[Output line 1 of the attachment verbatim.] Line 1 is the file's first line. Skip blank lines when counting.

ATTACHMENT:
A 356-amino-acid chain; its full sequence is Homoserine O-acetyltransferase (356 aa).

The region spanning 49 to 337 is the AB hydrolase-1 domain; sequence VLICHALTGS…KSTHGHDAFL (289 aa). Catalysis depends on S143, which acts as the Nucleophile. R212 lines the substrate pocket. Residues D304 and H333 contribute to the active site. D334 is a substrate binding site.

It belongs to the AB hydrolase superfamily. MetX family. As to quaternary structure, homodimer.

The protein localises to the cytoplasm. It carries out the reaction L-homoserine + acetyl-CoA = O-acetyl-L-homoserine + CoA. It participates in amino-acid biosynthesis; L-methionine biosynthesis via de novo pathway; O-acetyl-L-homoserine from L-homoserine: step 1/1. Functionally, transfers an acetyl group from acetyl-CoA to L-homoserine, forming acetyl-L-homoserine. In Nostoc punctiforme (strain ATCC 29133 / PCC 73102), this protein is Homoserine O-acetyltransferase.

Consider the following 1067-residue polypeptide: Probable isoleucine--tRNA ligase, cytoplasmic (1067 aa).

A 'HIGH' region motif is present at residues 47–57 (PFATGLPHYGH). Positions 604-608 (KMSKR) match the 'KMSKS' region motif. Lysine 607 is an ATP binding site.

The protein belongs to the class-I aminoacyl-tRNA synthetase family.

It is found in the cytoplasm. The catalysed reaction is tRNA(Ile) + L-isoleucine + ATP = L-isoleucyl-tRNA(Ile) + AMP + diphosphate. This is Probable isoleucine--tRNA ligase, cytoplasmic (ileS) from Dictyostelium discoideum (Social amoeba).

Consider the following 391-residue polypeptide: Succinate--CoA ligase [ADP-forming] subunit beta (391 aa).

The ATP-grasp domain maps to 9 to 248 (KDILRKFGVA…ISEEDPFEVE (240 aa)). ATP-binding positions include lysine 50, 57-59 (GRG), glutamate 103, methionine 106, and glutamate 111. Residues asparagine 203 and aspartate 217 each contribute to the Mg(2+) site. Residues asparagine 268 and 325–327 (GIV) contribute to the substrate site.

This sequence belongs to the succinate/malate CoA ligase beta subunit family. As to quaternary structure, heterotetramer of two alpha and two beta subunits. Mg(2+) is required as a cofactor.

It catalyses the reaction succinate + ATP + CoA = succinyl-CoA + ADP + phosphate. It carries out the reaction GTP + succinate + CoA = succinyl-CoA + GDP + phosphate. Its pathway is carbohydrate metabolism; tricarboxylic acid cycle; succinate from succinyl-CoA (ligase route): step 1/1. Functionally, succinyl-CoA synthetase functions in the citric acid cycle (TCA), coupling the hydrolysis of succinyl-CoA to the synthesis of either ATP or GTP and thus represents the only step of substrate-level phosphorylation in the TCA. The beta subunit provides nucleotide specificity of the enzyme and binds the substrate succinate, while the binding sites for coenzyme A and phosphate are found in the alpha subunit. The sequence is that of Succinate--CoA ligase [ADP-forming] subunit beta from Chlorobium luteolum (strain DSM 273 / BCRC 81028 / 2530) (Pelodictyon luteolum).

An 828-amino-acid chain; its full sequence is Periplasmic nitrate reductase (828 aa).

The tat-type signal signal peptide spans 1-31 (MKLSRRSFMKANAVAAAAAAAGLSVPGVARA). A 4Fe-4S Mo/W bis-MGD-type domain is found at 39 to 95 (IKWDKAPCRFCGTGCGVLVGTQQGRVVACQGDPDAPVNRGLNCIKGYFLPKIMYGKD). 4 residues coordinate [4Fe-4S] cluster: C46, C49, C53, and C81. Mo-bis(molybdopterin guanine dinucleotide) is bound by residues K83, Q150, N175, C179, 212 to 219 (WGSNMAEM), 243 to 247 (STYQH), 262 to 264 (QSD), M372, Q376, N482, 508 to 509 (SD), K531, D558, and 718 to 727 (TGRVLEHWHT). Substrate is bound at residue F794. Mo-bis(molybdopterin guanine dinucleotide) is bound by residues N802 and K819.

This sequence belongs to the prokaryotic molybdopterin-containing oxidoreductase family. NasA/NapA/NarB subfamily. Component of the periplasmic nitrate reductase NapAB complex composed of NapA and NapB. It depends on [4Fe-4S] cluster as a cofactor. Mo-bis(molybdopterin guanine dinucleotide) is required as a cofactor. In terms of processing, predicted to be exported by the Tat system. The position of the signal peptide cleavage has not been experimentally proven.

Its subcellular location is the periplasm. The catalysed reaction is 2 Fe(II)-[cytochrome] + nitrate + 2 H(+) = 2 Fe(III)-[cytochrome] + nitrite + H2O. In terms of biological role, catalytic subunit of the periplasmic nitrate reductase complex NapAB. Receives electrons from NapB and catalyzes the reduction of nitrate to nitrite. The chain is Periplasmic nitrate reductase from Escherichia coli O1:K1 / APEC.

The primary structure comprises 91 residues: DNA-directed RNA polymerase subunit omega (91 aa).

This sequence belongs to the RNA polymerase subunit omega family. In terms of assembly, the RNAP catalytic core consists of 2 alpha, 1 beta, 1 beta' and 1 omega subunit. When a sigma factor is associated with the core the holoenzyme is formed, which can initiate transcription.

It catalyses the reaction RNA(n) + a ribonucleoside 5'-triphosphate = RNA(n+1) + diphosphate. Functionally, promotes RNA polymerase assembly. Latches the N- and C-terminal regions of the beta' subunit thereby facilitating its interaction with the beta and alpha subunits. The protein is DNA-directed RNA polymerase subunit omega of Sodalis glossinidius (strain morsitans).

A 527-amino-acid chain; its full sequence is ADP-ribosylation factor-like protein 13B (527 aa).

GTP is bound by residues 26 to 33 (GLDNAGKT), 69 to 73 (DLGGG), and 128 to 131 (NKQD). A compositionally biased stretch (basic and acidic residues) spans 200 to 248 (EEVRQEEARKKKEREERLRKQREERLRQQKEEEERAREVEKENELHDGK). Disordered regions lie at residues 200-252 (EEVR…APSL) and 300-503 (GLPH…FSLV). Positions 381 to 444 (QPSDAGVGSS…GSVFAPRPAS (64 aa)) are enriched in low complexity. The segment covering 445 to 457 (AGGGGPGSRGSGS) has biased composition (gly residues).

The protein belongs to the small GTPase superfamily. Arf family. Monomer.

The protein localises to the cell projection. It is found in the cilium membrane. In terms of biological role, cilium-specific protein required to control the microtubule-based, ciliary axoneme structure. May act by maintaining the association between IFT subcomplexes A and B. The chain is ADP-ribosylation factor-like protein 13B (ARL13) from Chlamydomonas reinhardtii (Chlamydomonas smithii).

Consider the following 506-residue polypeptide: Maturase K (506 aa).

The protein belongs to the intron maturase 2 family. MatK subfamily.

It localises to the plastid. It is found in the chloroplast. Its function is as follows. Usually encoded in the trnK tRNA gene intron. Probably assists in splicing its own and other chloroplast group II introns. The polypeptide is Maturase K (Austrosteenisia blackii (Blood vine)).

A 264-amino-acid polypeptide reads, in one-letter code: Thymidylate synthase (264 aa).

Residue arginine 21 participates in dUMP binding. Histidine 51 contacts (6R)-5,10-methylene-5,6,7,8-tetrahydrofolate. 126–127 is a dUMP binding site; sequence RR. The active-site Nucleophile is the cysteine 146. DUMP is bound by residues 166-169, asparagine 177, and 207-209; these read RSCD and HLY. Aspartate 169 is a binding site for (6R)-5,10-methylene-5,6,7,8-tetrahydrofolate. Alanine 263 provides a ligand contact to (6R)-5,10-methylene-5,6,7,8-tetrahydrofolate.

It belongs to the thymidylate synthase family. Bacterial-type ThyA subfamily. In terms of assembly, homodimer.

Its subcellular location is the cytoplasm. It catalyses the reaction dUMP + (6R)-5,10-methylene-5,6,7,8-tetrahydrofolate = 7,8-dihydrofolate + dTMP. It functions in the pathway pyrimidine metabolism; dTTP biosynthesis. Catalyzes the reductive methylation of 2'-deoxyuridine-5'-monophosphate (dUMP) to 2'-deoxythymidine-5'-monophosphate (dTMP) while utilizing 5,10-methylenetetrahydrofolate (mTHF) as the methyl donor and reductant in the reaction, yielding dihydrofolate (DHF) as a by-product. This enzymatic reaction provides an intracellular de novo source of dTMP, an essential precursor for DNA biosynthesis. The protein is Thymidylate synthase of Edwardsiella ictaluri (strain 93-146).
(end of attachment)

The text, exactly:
A 356-amino-acid chain; its full sequence is Homoserine O-acetyltransferase (356 aa).